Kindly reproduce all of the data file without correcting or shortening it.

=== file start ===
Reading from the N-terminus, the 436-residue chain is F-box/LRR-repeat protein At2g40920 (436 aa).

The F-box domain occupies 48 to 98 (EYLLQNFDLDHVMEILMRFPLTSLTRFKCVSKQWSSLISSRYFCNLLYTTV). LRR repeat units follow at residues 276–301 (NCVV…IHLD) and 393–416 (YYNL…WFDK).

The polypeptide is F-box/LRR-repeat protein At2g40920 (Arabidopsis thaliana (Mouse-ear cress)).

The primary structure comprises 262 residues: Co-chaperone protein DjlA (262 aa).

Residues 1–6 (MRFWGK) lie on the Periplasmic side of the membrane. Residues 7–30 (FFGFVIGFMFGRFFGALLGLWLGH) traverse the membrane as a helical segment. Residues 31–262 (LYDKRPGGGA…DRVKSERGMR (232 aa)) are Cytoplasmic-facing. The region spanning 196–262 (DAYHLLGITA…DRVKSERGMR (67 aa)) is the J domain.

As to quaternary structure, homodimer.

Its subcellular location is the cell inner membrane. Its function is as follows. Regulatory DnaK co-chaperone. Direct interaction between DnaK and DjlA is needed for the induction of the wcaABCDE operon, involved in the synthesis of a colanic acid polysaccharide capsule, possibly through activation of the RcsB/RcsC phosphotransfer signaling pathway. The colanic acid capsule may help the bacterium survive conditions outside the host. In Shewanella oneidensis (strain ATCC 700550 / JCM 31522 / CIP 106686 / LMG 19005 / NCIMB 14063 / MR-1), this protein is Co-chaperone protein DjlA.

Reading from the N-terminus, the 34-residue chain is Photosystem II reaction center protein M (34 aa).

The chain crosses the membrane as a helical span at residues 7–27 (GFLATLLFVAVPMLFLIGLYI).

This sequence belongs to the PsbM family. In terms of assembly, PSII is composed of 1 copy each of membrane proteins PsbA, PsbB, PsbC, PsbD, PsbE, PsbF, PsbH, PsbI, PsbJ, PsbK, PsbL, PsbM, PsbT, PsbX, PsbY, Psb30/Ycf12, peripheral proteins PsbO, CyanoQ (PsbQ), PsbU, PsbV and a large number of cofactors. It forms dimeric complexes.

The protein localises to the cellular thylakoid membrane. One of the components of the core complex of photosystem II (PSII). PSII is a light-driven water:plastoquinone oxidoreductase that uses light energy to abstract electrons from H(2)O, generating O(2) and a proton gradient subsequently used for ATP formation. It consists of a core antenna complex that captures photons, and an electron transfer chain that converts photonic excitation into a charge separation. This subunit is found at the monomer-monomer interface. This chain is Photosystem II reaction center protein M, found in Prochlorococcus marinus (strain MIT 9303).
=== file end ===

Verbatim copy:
Reading from the N-terminus, the 436-residue chain is F-box/LRR-repeat protein At2g40920 (436 aa).

The F-box domain occupies 48 to 98 (EYLLQNFDLDHVMEILMRFPLTSLTRFKCVSKQWSSLISSRYFCNLLYTTV). LRR repeat units follow at residues 276–301 (NCVV…IHLD) and 393–416 (YYNL…WFDK).

The polypeptide is F-box/LRR-repeat protein At2g40920 (Arabidopsis thaliana (Mouse-ear cress)).

The primary structure comprises 262 residues: Co-chaperone protein DjlA (262 aa).

Residues 1–6 (MRFWGK) lie on the Periplasmic side of the membrane. Residues 7–30 (FFGFVIGFMFGRFFGALLGLWLGH) traverse the membrane as a helical segment. Residues 31–262 (LYDKRPGGGA…DRVKSERGMR (232 aa)) are Cytoplasmic-facing. The region spanning 196–262 (DAYHLLGITA…DRVKSERGMR (67 aa)) is the J domain.

As to quaternary structure, homodimer.

Its subcellular location is the cell inner membrane. Its function is as follows. Regulatory DnaK co-chaperone. Direct interaction between DnaK and DjlA is needed for the induction of the wcaABCDE operon, involved in the synthesis of a colanic acid polysaccharide capsule, possibly through activation of the RcsB/RcsC phosphotransfer signaling pathway. The colanic acid capsule may help the bacterium survive conditions outside the host. In Shewanella oneidensis (strain ATCC 700550 / JCM 31522 / CIP 106686 / LMG 19005 / NCIMB 14063 / MR-1), this protein is Co-chaperone protein DjlA.

Reading from the N-terminus, the 34-residue chain is Photosystem II reaction center protein M (34 aa).

The chain crosses the membrane as a helical span at residues 7–27 (GFLATLLFVAVPMLFLIGLYI).

This sequence belongs to the PsbM family. In terms of assembly, PSII is composed of 1 copy each of membrane proteins PsbA, PsbB, PsbC, PsbD, PsbE, PsbF, PsbH, PsbI, PsbJ, PsbK, PsbL, PsbM, PsbT, PsbX, PsbY, Psb30/Ycf12, peripheral proteins PsbO, CyanoQ (PsbQ), PsbU, PsbV and a large number of cofactors. It forms dimeric complexes.

The protein localises to the cellular thylakoid membrane. One of the components of the core complex of photosystem II (PSII). PSII is a light-driven water:plastoquinone oxidoreductase that uses light energy to abstract electrons from H(2)O, generating O(2) and a proton gradient subsequently used for ATP formation. It consists of a core antenna complex that captures photons, and an electron transfer chain that converts photonic excitation into a charge separation. This subunit is found at the monomer-monomer interface. This chain is Photosystem II reaction center protein M, found in Prochlorococcus marinus (strain MIT 9303).